Indeed, representations of real events, such as wars – big or small – tend to be rather difficult to capture as they are not the stuff that can be reenacted or depicted, as you insightfully observed, “…can not go back in time and redo events” such as battles. But, take any of Shakespeare’s plays, for example, one can approximate them, reimagine them, and contextualize them closer to their realistic essences to a point of not knowing whether art was imitating life or vice versa.

      Your quest along the lines of humanity’s moral compass vis-à-vis war getting blurred to the extent that “find[ing] rationality in war when they say, it is the continuation of politics by other means” is a testament to losing that humanity’s rational moral compass when we resort to that “animal instinct”, which evolution seems to have not been able to rid of much as it appears to have done with our tailbones (coccyx). Doesn’t science tell us we still possess small part of reptilian brain in us, which tends to be governed by compulsion? One couldn’t help but wonder if those who resort to war have that part of the brain in excess of the norm?

      Certain compulsions notwithstanding (we are already seeing it in the White House and in North Korea as far back as today, where the latter’s posture seems to border to an unhinged compulsion and the former seems to possess equal if not more of the same. The philosophical stance you’ve taken to engage vis-à-vis the concepts of war and its attendant artistic expressions, in this case, cinema is quite fascinating. The two are not too far apart. After all, “plot, Aristotle tells us, is the sole of tragedy and it is what makes the poet like the philosopher.” Without plot coherent narrative will suffer from incoherence. Tragedy and war go hand in hand; so, from that standpoint, the connection between a poet and a filmmaker can’t be that far apart. Bigelow, the director of the film, seems to not only understand this connection but embodies it as she delivers the goods with great finesse.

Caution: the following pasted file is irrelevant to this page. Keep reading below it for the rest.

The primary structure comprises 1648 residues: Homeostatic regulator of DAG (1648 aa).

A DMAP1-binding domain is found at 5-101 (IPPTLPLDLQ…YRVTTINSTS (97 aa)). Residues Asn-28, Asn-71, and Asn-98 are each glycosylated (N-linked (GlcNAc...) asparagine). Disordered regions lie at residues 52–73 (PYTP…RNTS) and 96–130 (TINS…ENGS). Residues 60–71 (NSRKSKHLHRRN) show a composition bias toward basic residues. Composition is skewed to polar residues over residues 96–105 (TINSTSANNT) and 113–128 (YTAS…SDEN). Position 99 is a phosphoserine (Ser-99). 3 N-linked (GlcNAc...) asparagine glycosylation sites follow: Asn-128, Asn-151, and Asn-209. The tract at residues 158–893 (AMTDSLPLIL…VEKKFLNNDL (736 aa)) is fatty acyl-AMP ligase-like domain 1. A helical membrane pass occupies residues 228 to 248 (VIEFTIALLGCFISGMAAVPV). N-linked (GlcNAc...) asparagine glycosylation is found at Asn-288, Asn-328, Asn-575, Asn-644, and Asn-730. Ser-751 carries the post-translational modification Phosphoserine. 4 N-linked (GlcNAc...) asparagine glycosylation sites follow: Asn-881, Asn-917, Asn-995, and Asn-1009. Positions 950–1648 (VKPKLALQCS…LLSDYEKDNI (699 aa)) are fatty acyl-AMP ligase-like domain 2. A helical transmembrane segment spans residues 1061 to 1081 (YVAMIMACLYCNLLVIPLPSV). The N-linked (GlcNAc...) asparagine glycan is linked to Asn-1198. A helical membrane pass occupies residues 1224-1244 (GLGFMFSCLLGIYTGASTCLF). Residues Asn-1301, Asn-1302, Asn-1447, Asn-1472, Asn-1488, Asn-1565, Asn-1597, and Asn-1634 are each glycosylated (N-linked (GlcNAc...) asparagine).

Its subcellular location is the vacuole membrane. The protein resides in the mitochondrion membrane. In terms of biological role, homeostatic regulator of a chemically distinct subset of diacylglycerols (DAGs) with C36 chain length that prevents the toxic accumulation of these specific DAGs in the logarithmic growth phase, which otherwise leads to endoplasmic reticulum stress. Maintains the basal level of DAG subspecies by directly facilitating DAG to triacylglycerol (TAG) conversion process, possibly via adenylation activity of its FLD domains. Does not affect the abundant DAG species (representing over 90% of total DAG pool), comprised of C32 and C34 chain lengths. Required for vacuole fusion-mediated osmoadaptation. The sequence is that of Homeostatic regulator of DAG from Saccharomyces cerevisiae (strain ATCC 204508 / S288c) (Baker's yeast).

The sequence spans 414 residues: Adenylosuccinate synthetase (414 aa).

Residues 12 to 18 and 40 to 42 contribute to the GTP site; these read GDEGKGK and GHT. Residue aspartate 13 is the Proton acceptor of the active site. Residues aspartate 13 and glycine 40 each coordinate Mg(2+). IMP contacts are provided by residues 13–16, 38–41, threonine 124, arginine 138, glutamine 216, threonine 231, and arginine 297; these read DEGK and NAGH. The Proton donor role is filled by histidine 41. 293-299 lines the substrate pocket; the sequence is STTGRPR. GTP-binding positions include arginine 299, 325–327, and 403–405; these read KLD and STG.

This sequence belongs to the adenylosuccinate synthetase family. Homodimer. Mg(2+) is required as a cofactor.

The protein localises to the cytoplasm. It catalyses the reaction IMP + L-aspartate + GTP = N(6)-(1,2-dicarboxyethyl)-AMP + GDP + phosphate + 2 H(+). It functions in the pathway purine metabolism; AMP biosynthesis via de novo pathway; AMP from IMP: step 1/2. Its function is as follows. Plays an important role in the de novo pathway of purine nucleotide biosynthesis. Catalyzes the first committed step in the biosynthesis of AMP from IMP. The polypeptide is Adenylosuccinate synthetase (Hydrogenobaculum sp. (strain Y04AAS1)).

Likewise, Happy New Year!

  • Selamat Professor Beyan,

    ‘gushtetey is the entry sentence of your article. I need not “1321” or rotten tomato thumbs up to see a movie. Besides, I believe we have promised to collaborate on a project several years ago. “In the future” was the unspoken agreement. And the future is Today in the East and in four hours time in da West.
    On the Pulaski Sky Way Rout 1, carpooling with my colleague J.Hackworth from Meadville Pa, en route to our office in Secaucus, NJ. On the elevator we we’re told of the first tower collapsing and from the top floor … from accross the Hudson … horrified, shocked, number … helpless… the 2nd….(lost awate forum archives… ‘dugushtetey.)

    Thank you for the movie review.

    AmEritrean GitSAtSA Azzilo40 Agniyeya 40 Acres and a Mule

    • Beyan

      merHaba GitSAtSE

      አነ’ዉን ድጉሽተተይ ኢለ ክሓልፋ እዛ ናይ ሎሚ መልእኽትኻ ጻጸ ሐወይ::

  • said

    Eritrean in diaspora. Soft Power in the Service of Reinforcement of Identity & Legitimate Rights
    Eritrean, despite their abysmal plight as dispossessed and mostly diaspora dispersed people, seem on top of the world with their incredibly honed acumen, resilience, increasing worldliness and disproportionate successes and achievements at the individual level at a Universal Scale.
    In a world that is increasingly valuing and is increasingly reliant on the soft power of knowledge and high professionalism, Eritrean appear, despite their small numbers, at the epicenter of a fast-shifting world, excelling and leaving a strong mark that can no more be overlooked and ignored.
    In a world that is fast converging into a Global Village, where open horizons afford ambitious and creative minds recognition and wide acceptance, Eritrean are disproportionately well-placed to grab the fruits of this fast-changing world.
    Suddenly, Eritrean identity is being most poignantly asserted regionally and worldwide having proven themselves as astute state builders contributing to the development of the new states in the Arab Gulf Region. This is, besides, significantly contributing and positively impacting the socio-economic developments of in many host countries, Eritrean are indirectly gaining, by default, a sense of a De Facto self-determination that would only be a matter of time, the inevitable, for it to translate into a De Jure matter of factuality.
    Undoubtedly, lumping the positive with the negative in an inadvertent cumulative process, diplomacy enhanced world awareness to Eritrean ’ plight and legitimate aspirations. Combined with Eritrean’ generally exceptional individual achievements, these facts are increasingly gaining them world recognition; increasing world sympathy and, inevitably, unconditional world support.